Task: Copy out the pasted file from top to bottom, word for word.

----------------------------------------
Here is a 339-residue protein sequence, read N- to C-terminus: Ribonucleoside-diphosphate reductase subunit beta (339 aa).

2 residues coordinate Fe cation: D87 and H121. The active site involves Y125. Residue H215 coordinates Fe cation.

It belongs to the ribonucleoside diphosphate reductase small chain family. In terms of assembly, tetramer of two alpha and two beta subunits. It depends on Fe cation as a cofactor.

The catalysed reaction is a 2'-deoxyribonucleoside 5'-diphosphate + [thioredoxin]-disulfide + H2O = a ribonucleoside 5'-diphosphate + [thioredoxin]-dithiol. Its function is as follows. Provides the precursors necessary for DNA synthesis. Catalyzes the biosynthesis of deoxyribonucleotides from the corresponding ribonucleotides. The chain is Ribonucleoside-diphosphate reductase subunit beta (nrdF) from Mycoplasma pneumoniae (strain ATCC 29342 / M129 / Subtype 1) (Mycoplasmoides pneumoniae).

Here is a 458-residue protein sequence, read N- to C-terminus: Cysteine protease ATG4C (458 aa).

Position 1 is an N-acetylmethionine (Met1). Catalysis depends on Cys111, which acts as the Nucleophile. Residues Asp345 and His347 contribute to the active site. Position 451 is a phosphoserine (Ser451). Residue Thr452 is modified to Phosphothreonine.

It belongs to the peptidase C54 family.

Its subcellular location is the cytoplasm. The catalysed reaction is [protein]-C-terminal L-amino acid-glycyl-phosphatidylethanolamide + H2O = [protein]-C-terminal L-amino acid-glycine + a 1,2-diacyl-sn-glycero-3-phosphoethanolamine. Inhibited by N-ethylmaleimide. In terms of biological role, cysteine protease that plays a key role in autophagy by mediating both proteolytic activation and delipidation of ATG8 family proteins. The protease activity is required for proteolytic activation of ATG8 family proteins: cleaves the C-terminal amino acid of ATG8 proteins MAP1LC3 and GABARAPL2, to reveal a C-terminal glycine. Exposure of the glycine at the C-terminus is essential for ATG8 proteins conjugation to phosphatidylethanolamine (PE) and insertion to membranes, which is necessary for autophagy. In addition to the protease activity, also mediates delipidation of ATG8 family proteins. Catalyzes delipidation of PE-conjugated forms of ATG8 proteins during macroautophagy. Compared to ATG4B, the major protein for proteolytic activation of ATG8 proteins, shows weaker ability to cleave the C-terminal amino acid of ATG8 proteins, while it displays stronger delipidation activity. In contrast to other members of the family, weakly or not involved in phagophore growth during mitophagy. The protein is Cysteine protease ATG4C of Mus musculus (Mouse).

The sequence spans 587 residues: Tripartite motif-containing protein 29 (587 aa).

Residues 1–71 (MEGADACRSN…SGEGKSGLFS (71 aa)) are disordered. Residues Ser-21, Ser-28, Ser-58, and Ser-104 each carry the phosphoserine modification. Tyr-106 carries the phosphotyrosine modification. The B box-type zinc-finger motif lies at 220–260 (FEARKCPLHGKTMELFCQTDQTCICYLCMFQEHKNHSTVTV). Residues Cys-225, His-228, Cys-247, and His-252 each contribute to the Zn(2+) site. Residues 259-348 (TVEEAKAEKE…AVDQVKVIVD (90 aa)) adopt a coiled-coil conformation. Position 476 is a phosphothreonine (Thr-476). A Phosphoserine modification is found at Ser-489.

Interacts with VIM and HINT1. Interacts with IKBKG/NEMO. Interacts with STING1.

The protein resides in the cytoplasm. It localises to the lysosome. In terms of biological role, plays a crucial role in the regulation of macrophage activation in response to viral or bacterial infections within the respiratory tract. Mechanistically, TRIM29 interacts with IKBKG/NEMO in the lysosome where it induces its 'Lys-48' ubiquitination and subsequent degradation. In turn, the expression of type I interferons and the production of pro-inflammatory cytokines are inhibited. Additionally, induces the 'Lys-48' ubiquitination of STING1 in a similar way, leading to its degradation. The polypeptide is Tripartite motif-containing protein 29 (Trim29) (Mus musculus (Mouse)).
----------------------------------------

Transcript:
Here is a 339-residue protein sequence, read N- to C-terminus: Ribonucleoside-diphosphate reductase subunit beta (339 aa).

2 residues coordinate Fe cation: D87 and H121. The active site involves Y125. Residue H215 coordinates Fe cation.

It belongs to the ribonucleoside diphosphate reductase small chain family. In terms of assembly, tetramer of two alpha and two beta subunits. It depends on Fe cation as a cofactor.

The catalysed reaction is a 2'-deoxyribonucleoside 5'-diphosphate + [thioredoxin]-disulfide + H2O = a ribonucleoside 5'-diphosphate + [thioredoxin]-dithiol. Its function is as follows. Provides the precursors necessary for DNA synthesis. Catalyzes the biosynthesis of deoxyribonucleotides from the corresponding ribonucleotides. The chain is Ribonucleoside-diphosphate reductase subunit beta (nrdF) from Mycoplasma pneumoniae (strain ATCC 29342 / M129 / Subtype 1) (Mycoplasmoides pneumoniae).

Here is a 458-residue protein sequence, read N- to C-terminus: Cysteine protease ATG4C (458 aa).

Position 1 is an N-acetylmethionine (Met1). Catalysis depends on Cys111, which acts as the Nucleophile. Residues Asp345 and His347 contribute to the active site. Position 451 is a phosphoserine (Ser451). Residue Thr452 is modified to Phosphothreonine.

It belongs to the peptidase C54 family.

Its subcellular location is the cytoplasm. The catalysed reaction is [protein]-C-terminal L-amino acid-glycyl-phosphatidylethanolamide + H2O = [protein]-C-terminal L-amino acid-glycine + a 1,2-diacyl-sn-glycero-3-phosphoethanolamine. Inhibited by N-ethylmaleimide. In terms of biological role, cysteine protease that plays a key role in autophagy by mediating both proteolytic activation and delipidation of ATG8 family proteins. The protease activity is required for proteolytic activation of ATG8 family proteins: cleaves the C-terminal amino acid of ATG8 proteins MAP1LC3 and GABARAPL2, to reveal a C-terminal glycine. Exposure of the glycine at the C-terminus is essential for ATG8 proteins conjugation to phosphatidylethanolamine (PE) and insertion to membranes, which is necessary for autophagy. In addition to the protease activity, also mediates delipidation of ATG8 family proteins. Catalyzes delipidation of PE-conjugated forms of ATG8 proteins during macroautophagy. Compared to ATG4B, the major protein for proteolytic activation of ATG8 proteins, shows weaker ability to cleave the C-terminal amino acid of ATG8 proteins, while it displays stronger delipidation activity. In contrast to other members of the family, weakly or not involved in phagophore growth during mitophagy. The protein is Cysteine protease ATG4C of Mus musculus (Mouse).

The sequence spans 587 residues: Tripartite motif-containing protein 29 (587 aa).

Residues 1–71 (MEGADACRSN…SGEGKSGLFS (71 aa)) are disordered. Residues Ser-21, Ser-28, Ser-58, and Ser-104 each carry the phosphoserine modification. Tyr-106 carries the phosphotyrosine modification. The B box-type zinc-finger motif lies at 220–260 (FEARKCPLHGKTMELFCQTDQTCICYLCMFQEHKNHSTVTV). Residues Cys-225, His-228, Cys-247, and His-252 each contribute to the Zn(2+) site. Residues 259-348 (TVEEAKAEKE…AVDQVKVIVD (90 aa)) adopt a coiled-coil conformation. Position 476 is a phosphothreonine (Thr-476). A Phosphoserine modification is found at Ser-489.

Interacts with VIM and HINT1. Interacts with IKBKG/NEMO. Interacts with STING1.

The protein resides in the cytoplasm. It localises to the lysosome. In terms of biological role, plays a crucial role in the regulation of macrophage activation in response to viral or bacterial infections within the respiratory tract. Mechanistically, TRIM29 interacts with IKBKG/NEMO in the lysosome where it induces its 'Lys-48' ubiquitination and subsequent degradation. In turn, the expression of type I interferons and the production of pro-inflammatory cytokines are inhibited. Additionally, induces the 'Lys-48' ubiquitination of STING1 in a similar way, leading to its degradation. The polypeptide is Tripartite motif-containing protein 29 (Trim29) (Mus musculus (Mouse)).